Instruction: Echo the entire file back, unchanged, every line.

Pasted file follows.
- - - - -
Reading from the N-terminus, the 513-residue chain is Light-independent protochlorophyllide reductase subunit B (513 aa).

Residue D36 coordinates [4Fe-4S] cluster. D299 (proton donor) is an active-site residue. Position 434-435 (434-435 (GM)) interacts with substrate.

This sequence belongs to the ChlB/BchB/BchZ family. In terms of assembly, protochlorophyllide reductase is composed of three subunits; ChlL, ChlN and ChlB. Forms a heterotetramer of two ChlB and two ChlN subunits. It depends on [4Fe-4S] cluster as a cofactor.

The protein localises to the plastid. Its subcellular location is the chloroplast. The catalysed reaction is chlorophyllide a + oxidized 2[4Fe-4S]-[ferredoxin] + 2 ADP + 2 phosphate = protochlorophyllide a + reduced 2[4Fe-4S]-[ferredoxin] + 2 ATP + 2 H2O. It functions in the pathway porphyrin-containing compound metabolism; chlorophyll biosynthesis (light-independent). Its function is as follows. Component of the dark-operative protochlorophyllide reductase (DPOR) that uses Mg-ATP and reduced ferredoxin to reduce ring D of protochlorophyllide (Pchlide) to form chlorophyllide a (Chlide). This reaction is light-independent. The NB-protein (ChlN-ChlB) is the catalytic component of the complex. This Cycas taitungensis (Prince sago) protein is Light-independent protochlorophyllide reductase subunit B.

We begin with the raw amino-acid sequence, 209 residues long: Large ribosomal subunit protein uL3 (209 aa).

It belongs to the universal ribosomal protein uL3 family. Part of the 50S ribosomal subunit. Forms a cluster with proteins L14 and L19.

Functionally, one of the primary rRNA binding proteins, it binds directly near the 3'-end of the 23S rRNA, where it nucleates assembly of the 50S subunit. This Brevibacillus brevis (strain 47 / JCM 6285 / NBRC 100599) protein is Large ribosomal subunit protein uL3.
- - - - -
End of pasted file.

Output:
Reading from the N-terminus, the 513-residue chain is Light-independent protochlorophyllide reductase subunit B (513 aa).

Residue D36 coordinates [4Fe-4S] cluster. D299 (proton donor) is an active-site residue. Position 434-435 (434-435 (GM)) interacts with substrate.

This sequence belongs to the ChlB/BchB/BchZ family. In terms of assembly, protochlorophyllide reductase is composed of three subunits; ChlL, ChlN and ChlB. Forms a heterotetramer of two ChlB and two ChlN subunits. It depends on [4Fe-4S] cluster as a cofactor.

The protein localises to the plastid. Its subcellular location is the chloroplast. The catalysed reaction is chlorophyllide a + oxidized 2[4Fe-4S]-[ferredoxin] + 2 ADP + 2 phosphate = protochlorophyllide a + reduced 2[4Fe-4S]-[ferredoxin] + 2 ATP + 2 H2O. It functions in the pathway porphyrin-containing compound metabolism; chlorophyll biosynthesis (light-independent). Its function is as follows. Component of the dark-operative protochlorophyllide reductase (DPOR) that uses Mg-ATP and reduced ferredoxin to reduce ring D of protochlorophyllide (Pchlide) to form chlorophyllide a (Chlide). This reaction is light-independent. The NB-protein (ChlN-ChlB) is the catalytic component of the complex. This Cycas taitungensis (Prince sago) protein is Light-independent protochlorophyllide reductase subunit B.

We begin with the raw amino-acid sequence, 209 residues long: Large ribosomal subunit protein uL3 (209 aa).

It belongs to the universal ribosomal protein uL3 family. Part of the 50S ribosomal subunit. Forms a cluster with proteins L14 and L19.

Functionally, one of the primary rRNA binding proteins, it binds directly near the 3'-end of the 23S rRNA, where it nucleates assembly of the 50S subunit. This Brevibacillus brevis (strain 47 / JCM 6285 / NBRC 100599) protein is Large ribosomal subunit protein uL3.